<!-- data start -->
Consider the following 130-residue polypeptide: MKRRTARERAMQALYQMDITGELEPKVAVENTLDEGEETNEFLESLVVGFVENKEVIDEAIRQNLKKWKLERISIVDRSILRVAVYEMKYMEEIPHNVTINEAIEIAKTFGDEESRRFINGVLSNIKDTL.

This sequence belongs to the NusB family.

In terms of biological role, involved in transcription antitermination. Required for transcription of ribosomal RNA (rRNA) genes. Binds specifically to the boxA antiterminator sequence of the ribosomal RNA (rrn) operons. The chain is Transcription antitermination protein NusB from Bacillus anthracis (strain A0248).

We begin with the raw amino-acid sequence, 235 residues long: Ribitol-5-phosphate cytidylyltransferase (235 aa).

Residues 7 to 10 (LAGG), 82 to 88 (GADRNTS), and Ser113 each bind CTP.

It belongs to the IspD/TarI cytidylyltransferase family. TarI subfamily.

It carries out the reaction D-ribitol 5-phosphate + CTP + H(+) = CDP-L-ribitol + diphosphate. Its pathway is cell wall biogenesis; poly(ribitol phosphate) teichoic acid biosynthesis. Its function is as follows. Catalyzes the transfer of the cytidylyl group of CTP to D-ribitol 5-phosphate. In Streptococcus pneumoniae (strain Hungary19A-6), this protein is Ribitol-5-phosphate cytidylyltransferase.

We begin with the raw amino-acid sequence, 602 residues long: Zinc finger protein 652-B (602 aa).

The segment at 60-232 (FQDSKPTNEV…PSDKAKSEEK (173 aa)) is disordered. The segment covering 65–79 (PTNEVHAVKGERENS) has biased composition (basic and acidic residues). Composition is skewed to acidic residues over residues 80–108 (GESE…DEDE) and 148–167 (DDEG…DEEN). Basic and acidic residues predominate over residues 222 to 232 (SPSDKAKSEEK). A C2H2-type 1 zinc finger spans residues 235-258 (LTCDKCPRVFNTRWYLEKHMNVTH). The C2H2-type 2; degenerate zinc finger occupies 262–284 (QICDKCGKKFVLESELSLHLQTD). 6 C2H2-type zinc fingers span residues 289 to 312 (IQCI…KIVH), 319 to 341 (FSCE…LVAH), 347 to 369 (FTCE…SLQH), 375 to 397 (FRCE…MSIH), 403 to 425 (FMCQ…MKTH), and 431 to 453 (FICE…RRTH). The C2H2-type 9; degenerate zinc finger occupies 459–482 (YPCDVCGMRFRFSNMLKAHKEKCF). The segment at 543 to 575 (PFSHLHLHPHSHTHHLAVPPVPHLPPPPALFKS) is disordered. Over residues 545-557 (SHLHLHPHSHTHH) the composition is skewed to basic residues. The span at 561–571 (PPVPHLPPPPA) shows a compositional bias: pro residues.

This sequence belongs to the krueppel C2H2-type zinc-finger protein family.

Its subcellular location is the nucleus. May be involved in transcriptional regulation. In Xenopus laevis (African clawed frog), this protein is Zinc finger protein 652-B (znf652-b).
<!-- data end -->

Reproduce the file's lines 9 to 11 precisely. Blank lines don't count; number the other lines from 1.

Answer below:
The segment at 60-232 (FQDSKPTNEV…PSDKAKSEEK (173 aa)) is disordered. The segment covering 65–79 (PTNEVHAVKGERENS) has biased composition (basic and acidic residues). Composition is skewed to acidic residues over residues 80–108 (GESE…DEDE) and 148–167 (DDEG…DEEN). Basic and acidic residues predominate over residues 222 to 232 (SPSDKAKSEEK). A C2H2-type 1 zinc finger spans residues 235-258 (LTCDKCPRVFNTRWYLEKHMNVTH). The C2H2-type 2; degenerate zinc finger occupies 262–284 (QICDKCGKKFVLESELSLHLQTD). 6 C2H2-type zinc fingers span residues 289 to 312 (IQCI…KIVH), 319 to 341 (FSCE…LVAH), 347 to 369 (FTCE…SLQH), 375 to 397 (FRCE…MSIH), 403 to 425 (FMCQ…MKTH), and 431 to 453 (FICE…RRTH). The C2H2-type 9; degenerate zinc finger occupies 459–482 (YPCDVCGMRFRFSNMLKAHKEKCF). The segment at 543 to 575 (PFSHLHLHPHSHTHHLAVPPVPHLPPPPALFKS) is disordered. Over residues 545-557 (SHLHLHPHSHTHH) the composition is skewed to basic residues. The span at 561–571 (PPVPHLPPPPA) shows a compositional bias: pro residues.

This sequence belongs to the krueppel C2H2-type zinc-finger protein family.

Its subcellular location is the nucleus. May be involved in transcriptional regulation. In Xenopus laevis (African clawed frog), this protein is Zinc finger protein 652-B (znf652-b).